Stupid Question ™
July 13, 2000
By John Ruch
Q: Why are ship anchors shaped like double fishhooks? If they’re supposed to hook onto something underwater, how are they unhooked? And if they’re not, why have hooks?
A: A couple special cases aside, anchors are indeed supposed to hook onto stuff—in fact, they’re called “hooks” in sailing jargon.
They either dig into the muck at the sea bottom, or hook into crevices in rock or coral.
Anchors have to hook into the sea floor because even medium-sized boats are too big to be held still by only a big weight (or at least by a weight that could be practically carried around on board).
Anchors are certainly heavy—up to 30 tons each on the biggest ships—but the most significant factors in their holding power are how deeply they dig in, the surface area of their flukes (or points), and the way the rode (rope or chain) connecting them to the ship is laid.
Anchors actually end up lying horizontal on the bottom. If the rode ran straight up to the ship, the vertical pull would work the anchor loose. Instead, the rode is played out in a curve, so that at the sea floor it’s lying flat and providing continuous horizontal pull on the anchor to keep it dug in.
The type of anchor you’re talking about is the “stock” or “Admiralty pattern” anchor. As two-dimensional representations of a three-dimensional object, drawings of stock anchors are misleading. The stock, or top crosspiece, isn’t parallel with the hooks. It’s perpendicular to them, which ensures that no matter how the anchor lands on the bottom, it will pivot so one of the flukes digs in.
Hauling an anchor out of seabed muck is fairly easy. Winches are almost always used, and the bobbing of the ship itself helps work it loose.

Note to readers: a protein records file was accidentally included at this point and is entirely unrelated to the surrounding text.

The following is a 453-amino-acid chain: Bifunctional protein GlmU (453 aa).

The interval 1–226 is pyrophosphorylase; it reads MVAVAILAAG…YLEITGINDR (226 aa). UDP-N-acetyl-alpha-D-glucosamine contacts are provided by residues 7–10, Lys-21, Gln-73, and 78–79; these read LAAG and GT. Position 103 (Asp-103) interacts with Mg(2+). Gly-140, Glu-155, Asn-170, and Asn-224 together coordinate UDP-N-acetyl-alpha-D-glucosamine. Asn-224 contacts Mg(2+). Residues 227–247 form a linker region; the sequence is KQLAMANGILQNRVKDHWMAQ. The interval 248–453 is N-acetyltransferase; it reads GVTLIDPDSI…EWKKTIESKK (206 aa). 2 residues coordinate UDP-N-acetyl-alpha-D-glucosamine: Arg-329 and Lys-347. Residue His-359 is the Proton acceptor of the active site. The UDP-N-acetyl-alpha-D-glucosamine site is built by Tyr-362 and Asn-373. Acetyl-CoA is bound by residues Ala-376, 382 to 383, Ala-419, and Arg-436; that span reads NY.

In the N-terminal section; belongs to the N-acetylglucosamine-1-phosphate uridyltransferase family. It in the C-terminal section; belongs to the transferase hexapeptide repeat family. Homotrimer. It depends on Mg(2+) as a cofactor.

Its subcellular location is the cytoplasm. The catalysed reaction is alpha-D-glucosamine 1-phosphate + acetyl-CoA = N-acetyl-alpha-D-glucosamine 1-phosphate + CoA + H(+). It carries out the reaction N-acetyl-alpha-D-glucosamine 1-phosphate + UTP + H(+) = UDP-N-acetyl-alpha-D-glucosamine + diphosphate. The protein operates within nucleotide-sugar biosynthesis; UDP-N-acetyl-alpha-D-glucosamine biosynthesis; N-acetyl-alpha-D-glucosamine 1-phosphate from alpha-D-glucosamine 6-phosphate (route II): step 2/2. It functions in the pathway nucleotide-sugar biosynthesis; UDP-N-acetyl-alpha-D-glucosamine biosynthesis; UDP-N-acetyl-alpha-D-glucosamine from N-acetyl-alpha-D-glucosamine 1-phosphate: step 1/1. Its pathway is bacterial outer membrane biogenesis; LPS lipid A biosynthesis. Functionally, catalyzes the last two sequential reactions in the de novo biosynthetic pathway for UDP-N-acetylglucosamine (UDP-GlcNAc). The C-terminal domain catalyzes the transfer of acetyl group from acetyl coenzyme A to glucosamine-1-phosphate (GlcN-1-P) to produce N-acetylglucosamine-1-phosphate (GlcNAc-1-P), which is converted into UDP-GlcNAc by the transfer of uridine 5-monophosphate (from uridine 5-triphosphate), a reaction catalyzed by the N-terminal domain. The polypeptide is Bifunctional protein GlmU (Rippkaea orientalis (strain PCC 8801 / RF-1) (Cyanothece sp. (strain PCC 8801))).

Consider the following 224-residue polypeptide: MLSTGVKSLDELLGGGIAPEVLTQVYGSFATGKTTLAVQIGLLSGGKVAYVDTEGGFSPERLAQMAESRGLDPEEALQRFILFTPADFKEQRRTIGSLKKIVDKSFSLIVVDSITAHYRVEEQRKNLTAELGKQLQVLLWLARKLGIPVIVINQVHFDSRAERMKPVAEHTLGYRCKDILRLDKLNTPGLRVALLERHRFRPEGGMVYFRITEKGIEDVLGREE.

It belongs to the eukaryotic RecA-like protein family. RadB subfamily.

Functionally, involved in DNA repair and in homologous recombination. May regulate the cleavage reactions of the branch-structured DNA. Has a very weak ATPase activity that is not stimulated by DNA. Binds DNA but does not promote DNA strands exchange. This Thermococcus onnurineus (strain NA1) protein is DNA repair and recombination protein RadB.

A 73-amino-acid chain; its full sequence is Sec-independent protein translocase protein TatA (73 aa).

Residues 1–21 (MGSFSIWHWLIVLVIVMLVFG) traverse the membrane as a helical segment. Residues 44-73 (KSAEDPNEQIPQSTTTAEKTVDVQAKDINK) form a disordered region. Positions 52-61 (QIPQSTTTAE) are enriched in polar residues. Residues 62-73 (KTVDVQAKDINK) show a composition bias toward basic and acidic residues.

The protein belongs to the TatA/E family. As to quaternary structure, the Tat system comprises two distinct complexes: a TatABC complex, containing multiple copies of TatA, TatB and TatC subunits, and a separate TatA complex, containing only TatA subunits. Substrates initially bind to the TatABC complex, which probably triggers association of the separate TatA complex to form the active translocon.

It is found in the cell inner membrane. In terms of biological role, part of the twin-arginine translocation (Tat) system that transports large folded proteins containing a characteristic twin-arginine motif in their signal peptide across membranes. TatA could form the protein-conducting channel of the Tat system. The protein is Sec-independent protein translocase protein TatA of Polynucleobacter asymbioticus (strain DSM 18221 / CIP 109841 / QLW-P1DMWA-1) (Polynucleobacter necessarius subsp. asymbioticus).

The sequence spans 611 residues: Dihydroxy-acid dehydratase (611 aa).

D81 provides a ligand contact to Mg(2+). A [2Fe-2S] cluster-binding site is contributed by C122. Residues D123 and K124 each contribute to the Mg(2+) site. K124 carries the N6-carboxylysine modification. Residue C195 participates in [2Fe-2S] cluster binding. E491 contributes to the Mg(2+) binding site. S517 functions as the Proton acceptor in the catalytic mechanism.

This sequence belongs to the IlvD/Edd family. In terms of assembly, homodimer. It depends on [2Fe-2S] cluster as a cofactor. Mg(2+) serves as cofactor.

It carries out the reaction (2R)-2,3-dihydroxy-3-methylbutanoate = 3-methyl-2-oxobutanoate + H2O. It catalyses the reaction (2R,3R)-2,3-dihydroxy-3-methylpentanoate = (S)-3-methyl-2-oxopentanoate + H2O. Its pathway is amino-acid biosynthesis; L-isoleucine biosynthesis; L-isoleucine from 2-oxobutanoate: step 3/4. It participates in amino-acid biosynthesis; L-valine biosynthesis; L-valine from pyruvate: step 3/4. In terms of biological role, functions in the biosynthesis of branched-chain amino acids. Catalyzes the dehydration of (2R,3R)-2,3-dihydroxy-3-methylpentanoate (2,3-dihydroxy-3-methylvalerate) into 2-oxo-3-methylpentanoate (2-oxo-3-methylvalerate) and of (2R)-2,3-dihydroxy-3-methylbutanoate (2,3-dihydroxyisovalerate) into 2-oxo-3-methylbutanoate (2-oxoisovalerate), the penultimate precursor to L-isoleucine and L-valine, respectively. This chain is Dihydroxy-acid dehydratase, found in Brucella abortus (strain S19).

Unhooking an anchor from rocks or coral can be a different story—one involving scuba divers—or even an impossibility. That is, unless you prepare a trip line first. That is a line running from the bottom of the anchor to a buoy.
If the anchor won’t come loose the normal way, you go to the buoy and tug on the trip line, pulling the anchor out backward until it comes loose.
The stock anchor used to be the industry standard, but is today used almost exclusively for rocky-bottom areas.
Far more common is the “stockless” anchor, which looks something like a shovel with the blade split in half and the handle bent forward until it’s between the split. It’s used exclusively in sandy or muddy seabeds (the most common type for anchoring in anyway), into which it digs so deeply that it actually becomes completely buried.
This avoids another problem with the stock anchor—it always left one fluke sticking up from the seabed, where it could puncture the ship (in shallow waters) or snag the rode.
In fact, those jaunty drawings of anchors that show rope wrapped prettily around the shank are a reference to the stock anchor’s rope-snagging tendencies—a pain in the neck to sailors of yore.